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October 2, 2010 / Malcolm Dalebö

Growing French Shallots

  • French shallots are a culinary onion with a superb mild flavour. 
  • They can be eaten raw, boiled, pickled, baked, or fried. 
  • Shallots are long keeping and will store for up to 12 months.
  • If you have showing in mind, it’s better to thin out the clusters leaving just three on each parent bulb, these will grow larger and be more evenly shaped.

How to grow French Shallots – Crop Rotation

  • Shallots are susceptible to bacterial diseases, pink root, white rot, downy mildew, purple blotch, onion maggot and thrips. 
  • To avoid or minimize these problems, do not plant shallots in the same soil where other members of the Onion Family have been grown in at least the last three years
  • How to grow French Shallots – Site and Soil
  • Plant in a sunny, well-drained position. 
  • For a good crop, shallots require a rich, loam soil. 
  • Check the pH and add lime to correct acidity. 
  • The pH should be at least 6.5. 

How to grow French Shallots – Soil Preparation

  • Soil is best prepared a few months before planting. 
  • Avoid using manure, as too high a nitrogen content will reduce the keeping quality of the shallots. 

How to grow French Shallots – Planting out Sets

  • Traditionally in England French shallots are planted on the shortest day and harvested on the longest. 
  • In subtropical areas March – April is a better planting time. 
  • In cooler areas the recommended planting time is late winter or early spring.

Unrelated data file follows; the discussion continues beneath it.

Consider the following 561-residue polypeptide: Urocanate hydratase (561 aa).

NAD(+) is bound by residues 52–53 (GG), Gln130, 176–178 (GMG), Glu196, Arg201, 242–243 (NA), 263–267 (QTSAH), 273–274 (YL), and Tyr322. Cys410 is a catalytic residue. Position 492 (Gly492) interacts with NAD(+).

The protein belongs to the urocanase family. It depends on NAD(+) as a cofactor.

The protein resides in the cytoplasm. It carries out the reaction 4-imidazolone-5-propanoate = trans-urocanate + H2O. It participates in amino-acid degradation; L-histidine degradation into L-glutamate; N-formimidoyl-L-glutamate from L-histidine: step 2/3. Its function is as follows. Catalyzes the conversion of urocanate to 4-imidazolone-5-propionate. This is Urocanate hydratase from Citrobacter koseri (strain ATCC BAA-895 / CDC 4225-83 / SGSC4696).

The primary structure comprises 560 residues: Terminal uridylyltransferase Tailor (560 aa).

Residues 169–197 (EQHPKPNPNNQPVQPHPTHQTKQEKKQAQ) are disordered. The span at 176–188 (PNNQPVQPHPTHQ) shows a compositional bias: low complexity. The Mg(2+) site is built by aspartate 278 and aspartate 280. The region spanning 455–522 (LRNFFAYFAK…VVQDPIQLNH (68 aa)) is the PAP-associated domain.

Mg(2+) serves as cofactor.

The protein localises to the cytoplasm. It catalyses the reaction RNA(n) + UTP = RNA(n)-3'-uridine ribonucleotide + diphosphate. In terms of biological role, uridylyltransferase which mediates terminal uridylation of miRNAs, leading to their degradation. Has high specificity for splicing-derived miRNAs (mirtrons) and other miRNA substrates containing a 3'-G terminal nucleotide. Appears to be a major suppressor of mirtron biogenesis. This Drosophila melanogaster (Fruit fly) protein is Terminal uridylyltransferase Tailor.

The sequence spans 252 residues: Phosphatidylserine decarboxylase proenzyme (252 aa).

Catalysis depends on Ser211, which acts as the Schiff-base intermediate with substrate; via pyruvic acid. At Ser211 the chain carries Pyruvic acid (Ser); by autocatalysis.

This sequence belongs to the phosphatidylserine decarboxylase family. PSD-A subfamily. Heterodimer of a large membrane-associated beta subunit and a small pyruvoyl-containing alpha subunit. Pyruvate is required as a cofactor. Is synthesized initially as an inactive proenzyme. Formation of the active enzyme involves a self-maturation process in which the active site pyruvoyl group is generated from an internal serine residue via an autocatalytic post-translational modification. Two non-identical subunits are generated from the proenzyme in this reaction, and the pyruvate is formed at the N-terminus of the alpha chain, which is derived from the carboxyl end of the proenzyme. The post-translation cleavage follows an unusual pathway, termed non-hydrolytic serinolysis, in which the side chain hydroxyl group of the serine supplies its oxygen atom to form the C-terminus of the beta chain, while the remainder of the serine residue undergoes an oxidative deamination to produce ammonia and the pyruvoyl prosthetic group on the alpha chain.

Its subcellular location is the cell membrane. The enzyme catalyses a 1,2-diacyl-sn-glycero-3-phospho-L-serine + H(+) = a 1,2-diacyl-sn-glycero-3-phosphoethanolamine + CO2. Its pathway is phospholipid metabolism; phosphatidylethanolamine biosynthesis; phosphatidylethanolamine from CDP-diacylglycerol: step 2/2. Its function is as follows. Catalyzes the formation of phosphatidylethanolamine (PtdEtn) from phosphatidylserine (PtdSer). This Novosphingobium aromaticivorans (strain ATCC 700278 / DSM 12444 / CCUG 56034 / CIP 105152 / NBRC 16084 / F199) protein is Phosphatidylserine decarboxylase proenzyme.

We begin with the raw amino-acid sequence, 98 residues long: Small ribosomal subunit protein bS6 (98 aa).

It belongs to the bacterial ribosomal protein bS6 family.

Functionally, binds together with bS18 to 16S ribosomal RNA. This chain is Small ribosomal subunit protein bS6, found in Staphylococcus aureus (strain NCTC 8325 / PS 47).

• Separate multiple bulbs and plant each individual bulb, root end down. 
  • Do not plant the bulbs too deeply, push them into the soil roots side down, so the tops are still visible. 
  • Space the bulbs 15-20 cm (6-8″) apart and space rows 30cm (1 foot) apart.
  • Shallots will form a cluster of 5-12 bulbs around the original bulb. 
  • This cluster will spread out more than a garlic bulb and therefore requires more space between plants. 

How to grow French Shallots – Care & Cultivation

  • Do not use mulch as it may rot bulbs, which are not strong enough to push through mulch. 
  • After planting shallots, water well or lightly in heavy soils, and only water again when the soil is dry. 
  • Remember, shallots love water and food, but they must have good drainage or the bulbs will rot. 
  • In the spring, feed the shallots with either composted manure or a well-balanced fertilizer before the bulbs begin to enlarge. 
  • Keep the bulbs well watered and weeded; they grow best with at least 1″ of water per week. 
  • Remove any seed stalks that form to focus the shallots’ energy into forming bulbs. 
  • Shallots should be spring planted in very cold areas. 

How to grow French Shallots – Harvesting

  • Harvest the shallots when the tops are drying. 
  • You can tell the bulbs are mature when the tops yellow and die (most plants can be harvested after 3 months).
  • Pull up the clusters and cure in a warm but shady place with ventilation. 
  • Regardless of what you read elsewhere, do not leave your shallots in the sun to cure, because they might sunburn and rot. 

How to grow French Shallots – Storage

  • Store your shallots in mesh bags (like onion sacks) in a cool dry area.
  • You should let the bulbs dry for about a month. 
  • They can be stored for up to 12 months if kept at their optimum storage temperature of 35°-45°F.
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